The wins over Paire and Basilashvili were not Prajnesh’s first victories over players ranked far above him. In June last year at Stuttgart he stunned world No 23 Denis Shapovalov of Canada to serve notice of his rising stature. And of late Prajnesh has brought to his game a stronger and more effective backhand and most importantly an increasingly threatening playing style. There is every hope that his best lies ahead.
Count on Mohammad Kaif to catch a fast one. Those attempting to pull wool will have to think twice because although some would contend it was a case of sour grapes, the Delhi Capitals assistant coach raises some rather valid, if rather controversial, points.
Kaif insinuated that his team were at the receiving end in this already controversy prone IPL 2019 season of teams trying to substitute weak links on the field. He claims it happened in the Delhi Capitols match against the Kolkata Knight Riders and then again in the match against the Kings XI Punjab. The former international cricketer who represented India and even featured in the famous NatWest Trophy victory in a feisty partnership with Yuvraj Singh went as far as to name names of players who he thought we were being substituted, Piyush Sharma and Sarfaraz Khan.
Kaif claims that the Delhi Capitals have taken the matter up with the match officials and that this is a malice that has been going on where the rules for substitution are being loosely interpreted even when the players do not generally have a genuine injury that calls for them to leave the field. He believes this is being practiced in order to ensure the team’s strongest fielders take the field, while slower cricketers are taken off. In a fast paced game such as the Twenty20 format and in a high pressure, high stakes match like the Indian Premier League (IPL), it is not beyond teams and their ability to connive in order to derive results, although some devious acts are easier to escape the eye than others.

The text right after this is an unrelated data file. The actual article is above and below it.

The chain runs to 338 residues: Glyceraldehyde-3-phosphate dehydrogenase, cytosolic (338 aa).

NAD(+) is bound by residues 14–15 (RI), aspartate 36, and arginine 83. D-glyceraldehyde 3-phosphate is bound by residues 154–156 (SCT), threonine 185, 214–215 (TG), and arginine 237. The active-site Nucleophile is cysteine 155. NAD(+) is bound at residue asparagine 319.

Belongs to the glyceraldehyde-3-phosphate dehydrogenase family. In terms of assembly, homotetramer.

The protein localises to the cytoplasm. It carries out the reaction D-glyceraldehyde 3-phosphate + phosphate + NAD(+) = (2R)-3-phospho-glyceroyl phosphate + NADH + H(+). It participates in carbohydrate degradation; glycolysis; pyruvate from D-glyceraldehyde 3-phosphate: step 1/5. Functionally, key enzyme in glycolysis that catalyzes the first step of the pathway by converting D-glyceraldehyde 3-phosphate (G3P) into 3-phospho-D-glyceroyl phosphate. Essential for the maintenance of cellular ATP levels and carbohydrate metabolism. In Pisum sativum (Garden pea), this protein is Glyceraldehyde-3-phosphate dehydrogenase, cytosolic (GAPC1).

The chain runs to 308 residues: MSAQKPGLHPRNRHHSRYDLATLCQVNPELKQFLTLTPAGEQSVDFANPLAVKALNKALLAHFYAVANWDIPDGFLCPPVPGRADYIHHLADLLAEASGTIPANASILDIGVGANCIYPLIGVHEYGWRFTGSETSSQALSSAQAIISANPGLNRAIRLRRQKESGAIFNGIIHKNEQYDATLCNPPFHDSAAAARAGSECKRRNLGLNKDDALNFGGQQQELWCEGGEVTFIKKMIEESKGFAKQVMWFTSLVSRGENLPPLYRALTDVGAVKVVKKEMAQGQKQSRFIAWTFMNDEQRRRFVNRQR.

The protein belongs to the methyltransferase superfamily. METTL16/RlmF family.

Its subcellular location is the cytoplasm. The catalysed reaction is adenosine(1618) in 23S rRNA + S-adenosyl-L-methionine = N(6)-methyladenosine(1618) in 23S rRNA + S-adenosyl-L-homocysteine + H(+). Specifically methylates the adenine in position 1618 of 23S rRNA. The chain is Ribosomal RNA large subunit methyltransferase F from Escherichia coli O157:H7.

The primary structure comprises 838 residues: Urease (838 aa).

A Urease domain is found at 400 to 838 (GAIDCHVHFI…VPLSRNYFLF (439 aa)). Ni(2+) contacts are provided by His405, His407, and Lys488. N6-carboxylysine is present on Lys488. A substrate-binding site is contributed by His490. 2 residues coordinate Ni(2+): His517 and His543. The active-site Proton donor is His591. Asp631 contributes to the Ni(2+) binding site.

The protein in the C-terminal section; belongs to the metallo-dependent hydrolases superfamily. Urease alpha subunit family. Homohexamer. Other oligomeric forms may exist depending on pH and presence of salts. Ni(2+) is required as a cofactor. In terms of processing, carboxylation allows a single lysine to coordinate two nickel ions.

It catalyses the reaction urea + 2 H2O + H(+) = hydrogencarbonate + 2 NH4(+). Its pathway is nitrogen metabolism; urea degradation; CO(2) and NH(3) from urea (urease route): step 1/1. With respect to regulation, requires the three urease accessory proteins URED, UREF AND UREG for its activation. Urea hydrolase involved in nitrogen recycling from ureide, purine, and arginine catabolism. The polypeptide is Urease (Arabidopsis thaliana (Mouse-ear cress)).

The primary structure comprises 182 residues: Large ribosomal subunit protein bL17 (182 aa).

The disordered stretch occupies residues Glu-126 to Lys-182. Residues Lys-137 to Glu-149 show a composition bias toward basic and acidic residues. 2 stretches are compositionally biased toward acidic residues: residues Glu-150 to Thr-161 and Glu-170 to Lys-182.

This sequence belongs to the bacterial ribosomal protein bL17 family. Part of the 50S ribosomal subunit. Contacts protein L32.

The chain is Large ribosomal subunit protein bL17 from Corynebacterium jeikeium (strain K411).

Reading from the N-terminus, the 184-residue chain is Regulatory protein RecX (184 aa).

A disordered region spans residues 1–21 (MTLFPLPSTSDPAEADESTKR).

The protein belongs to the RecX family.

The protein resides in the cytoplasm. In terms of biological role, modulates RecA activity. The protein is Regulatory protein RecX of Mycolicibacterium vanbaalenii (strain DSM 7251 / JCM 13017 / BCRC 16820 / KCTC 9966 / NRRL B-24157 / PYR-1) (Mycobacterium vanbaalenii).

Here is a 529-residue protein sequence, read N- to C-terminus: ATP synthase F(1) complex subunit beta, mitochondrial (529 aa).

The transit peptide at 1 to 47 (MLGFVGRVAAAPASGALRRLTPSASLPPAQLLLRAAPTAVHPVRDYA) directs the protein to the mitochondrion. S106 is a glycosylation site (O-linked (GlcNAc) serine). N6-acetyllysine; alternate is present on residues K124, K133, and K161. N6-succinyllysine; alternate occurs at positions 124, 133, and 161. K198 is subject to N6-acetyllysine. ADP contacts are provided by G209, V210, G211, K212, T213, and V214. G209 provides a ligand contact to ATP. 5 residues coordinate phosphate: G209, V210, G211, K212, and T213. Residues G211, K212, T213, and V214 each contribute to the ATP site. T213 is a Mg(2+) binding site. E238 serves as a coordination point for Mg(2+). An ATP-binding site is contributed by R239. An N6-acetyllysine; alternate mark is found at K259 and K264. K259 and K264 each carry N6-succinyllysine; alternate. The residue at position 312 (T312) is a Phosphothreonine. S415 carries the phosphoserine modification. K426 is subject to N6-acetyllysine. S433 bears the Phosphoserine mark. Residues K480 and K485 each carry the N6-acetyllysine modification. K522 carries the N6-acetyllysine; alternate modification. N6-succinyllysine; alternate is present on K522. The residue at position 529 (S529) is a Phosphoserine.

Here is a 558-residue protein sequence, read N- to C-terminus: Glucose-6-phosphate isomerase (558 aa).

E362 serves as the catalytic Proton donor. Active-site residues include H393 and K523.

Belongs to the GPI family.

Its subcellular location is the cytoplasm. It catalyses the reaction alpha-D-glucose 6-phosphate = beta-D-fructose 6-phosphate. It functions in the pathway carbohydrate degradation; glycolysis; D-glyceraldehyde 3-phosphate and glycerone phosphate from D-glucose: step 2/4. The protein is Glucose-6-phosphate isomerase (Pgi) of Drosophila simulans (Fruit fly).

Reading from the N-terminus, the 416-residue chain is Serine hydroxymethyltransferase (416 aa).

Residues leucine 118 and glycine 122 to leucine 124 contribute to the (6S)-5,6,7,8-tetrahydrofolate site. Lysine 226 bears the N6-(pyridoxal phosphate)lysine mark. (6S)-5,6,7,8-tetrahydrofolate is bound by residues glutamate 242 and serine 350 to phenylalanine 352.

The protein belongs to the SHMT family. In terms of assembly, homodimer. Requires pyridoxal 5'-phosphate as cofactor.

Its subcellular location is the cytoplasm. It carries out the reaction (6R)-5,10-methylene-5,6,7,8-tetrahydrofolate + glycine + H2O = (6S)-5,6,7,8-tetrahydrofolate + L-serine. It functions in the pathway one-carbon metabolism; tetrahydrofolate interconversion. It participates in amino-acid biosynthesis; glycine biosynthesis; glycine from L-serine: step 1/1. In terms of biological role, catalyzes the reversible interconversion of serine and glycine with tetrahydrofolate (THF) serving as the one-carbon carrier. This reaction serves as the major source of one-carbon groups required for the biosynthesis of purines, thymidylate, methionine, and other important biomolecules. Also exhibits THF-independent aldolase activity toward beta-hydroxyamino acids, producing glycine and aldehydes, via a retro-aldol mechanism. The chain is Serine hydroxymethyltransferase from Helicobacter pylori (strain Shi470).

Cricket, in the past, has briefly toyed with the idea of substitutions a la football, but it was an idea that never really caught on. Furthermore, it has not been tried at any level, not even as Twenty20 or in the Indian Premier League in the last decade to suggest legitimizing the substitution will end the exploitation of loopholes in the law. While it has an idea with possibility, it has never been one that has taken on the imagination and in the absence of a field test, it appears that teams could indeed be doing it for some players. In the past, there have been instances where a player too big for his boots could play around the idea of having someone else field for him although it is trickier, but not impossible, task to pull off at the international level.
But that this is something that Kaif, a rather agile fielder in his time, feels he is being blatantly exploited on the field and that furthermore, his team is at the receiving end of it. The change of ownership and team name have done little for the Delhi team thus far and some would go on to accuse Kaif of simply being a sore